Working from home doesn’t have to suck. Here’s how ‘Out Of Office’ can be better

Sharing an expert from an NPR article.

Today, the phrase “work from home” comes with a lot of baggage. Though it has been several months since COVID-19 first led to office closures nationwide, remote work likely still involves Zoom fatigue, working on the couch, and rarely going outside.

But two writers want to make remote work better. Charlie Warzel and Anne Helen Petersen are co-authors of the new book Out of Office: The Big Problem and Bigger Promise of Working from Home. In the book, Warzel and Petersen explore the history of workplace culture in the United States, and how to use the shifting employment landscape during the pandemic to chart new ways of working.

Warzel and Petersen are not only co-authors, but also partners who have been working remotely since before the pandemic. After transitioning to remote work, they’ve both been able to successfully advance their careers on their own terms. Warzel currently writes “Galaxy Brain,” a newsletter for The Atlantic, and Petersen writes the Substack newsletter “Culture Study.”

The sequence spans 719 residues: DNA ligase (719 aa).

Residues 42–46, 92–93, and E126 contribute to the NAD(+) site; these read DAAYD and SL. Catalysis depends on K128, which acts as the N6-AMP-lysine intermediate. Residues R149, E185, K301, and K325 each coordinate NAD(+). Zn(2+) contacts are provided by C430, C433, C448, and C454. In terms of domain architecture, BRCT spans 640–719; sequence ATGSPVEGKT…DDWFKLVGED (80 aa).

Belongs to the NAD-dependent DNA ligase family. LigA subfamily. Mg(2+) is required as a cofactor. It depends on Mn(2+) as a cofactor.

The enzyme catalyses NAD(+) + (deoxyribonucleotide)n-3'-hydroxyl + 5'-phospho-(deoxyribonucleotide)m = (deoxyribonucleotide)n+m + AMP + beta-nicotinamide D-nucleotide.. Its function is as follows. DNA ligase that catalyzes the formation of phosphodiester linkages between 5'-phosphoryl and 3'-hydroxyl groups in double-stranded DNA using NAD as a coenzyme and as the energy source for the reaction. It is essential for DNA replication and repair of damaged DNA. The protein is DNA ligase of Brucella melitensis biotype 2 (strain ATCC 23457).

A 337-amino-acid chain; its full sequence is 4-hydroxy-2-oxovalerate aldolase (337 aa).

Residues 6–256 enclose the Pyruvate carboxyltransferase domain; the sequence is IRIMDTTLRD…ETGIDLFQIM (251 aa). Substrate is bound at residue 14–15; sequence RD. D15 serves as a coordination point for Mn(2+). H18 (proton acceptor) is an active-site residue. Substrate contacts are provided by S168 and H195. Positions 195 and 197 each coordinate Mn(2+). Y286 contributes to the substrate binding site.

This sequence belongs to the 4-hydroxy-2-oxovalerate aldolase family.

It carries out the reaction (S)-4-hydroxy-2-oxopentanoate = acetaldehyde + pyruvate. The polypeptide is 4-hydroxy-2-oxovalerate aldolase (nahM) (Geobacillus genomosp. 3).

Warzel and Petersen say that all offices tend to have a monoculture: an unofficial set of expectations that all employees must follow to fit in.

“The monoculture is this unstated way that you need to carry yourself, and it’s stifling for a lot of people,” Warzel says “

An office monoculture can manifest in different ways, whether it’s a culture that privileges white employees, or a post-work happy hour that might exclude employees taking care of children or elderly family members.

Remote work has the potential to disrupt an office’s in-person monoculture. Research conducted by Slack during the pandemic found that many Black employees actually felt more belonging in their workplaces when working remotely.